Literate, ethereal and wielding an unearthly voice, Bush released three more records with varying success, but there was no denying her vision and intellect. She eventually broke through in the U.S. with the mesmerizing track "Running Up That Hill" from the 1985 album Hounds of Love; it was also a major success in her homeland, even displacing Madonna's "Like a Virgin" off the top of the pop charts there. International recognition also came via her emotional duet with Peter Gabriel, 1986's "Don't Give Up." Bush went on to release such acclaimed efforts as The Sensual World (featuring the single "This Woman's Work"), The Red Shoes, and Aerial. In 2014, the reclusive legend sold out a 22-show residency in London, and in late-breaking news, she is being honored with an entire festival in Scotland this September called "Running Up That Hill – A Celebration Of The Work Of Kate Bush." With disciples ranging from Bj√∂rk to Tori Amos to Radiohead, hers is the type of peerless, critically-acclaimed career that the Rock Hall should ideally be honoring. Here's hoping they wake up and recognize one of the most significant art rock voices to have ever drifted into our orbit.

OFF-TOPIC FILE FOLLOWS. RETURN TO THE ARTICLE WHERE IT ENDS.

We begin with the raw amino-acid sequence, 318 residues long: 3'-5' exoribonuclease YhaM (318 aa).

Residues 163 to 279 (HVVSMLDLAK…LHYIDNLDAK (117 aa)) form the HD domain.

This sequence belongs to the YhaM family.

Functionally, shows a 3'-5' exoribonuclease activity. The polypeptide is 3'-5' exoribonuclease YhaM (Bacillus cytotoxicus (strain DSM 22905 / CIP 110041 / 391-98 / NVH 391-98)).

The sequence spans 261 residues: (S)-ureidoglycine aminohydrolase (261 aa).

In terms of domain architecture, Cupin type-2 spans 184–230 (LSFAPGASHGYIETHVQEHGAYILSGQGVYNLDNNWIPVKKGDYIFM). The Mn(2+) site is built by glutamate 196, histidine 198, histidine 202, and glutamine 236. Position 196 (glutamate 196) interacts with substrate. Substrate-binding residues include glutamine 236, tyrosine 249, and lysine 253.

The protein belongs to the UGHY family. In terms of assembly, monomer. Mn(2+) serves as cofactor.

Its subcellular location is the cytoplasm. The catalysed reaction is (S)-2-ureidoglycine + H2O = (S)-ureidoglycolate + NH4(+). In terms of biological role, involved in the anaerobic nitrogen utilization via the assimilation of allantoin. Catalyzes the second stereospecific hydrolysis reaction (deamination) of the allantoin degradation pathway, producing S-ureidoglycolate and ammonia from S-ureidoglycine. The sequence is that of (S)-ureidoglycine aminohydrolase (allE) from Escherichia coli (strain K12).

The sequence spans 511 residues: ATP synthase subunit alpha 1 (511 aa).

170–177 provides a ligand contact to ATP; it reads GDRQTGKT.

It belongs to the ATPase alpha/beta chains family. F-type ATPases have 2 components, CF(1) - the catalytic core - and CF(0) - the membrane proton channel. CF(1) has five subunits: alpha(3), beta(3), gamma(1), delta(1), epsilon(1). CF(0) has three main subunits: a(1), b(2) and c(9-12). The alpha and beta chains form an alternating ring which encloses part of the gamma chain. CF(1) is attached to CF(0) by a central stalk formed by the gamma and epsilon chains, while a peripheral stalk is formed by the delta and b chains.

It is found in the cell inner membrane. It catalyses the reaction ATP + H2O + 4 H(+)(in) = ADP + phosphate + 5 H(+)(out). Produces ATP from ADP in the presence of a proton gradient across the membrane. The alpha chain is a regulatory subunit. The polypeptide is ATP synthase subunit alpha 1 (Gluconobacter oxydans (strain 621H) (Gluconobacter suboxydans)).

Annie Lennox (Eurythmics)
The vocal half of new wave/synthpop icons Eurythmics, Annie Lennox would be a welcome addition to the Rock Hall via the act's induction. In 1980, the visually-savvy duo rose from the ashes of the band the Tourists, later becaming mainstays of both the charts and MTV. It all started with the harrowing single "Sweet Dreams (Are Made of This)," and continued with such high-charting singles as "Who's That Girl, "Here Comes The Rain Again" and the boisterous "Would I Lie to You." 

Alongside her guitar-playing foil Dave Stewart, Lennox deployed an exquisite voice that continues to seduce, chill, and burn. And who could forget "Sisters Are Doin' it for Themselves," her duet with Aretha Franklin? Conveying a wide spectrum of human emotion whenever she takes the mic, Lennox is that rare, striking talent with just the right amount of commercial and critical success to merit her and Stewart serious consideration for the Hall. Her laudable, Oscar and Grammy-winning solo career and soundtrack work could also help the case for a Eurythmics induction.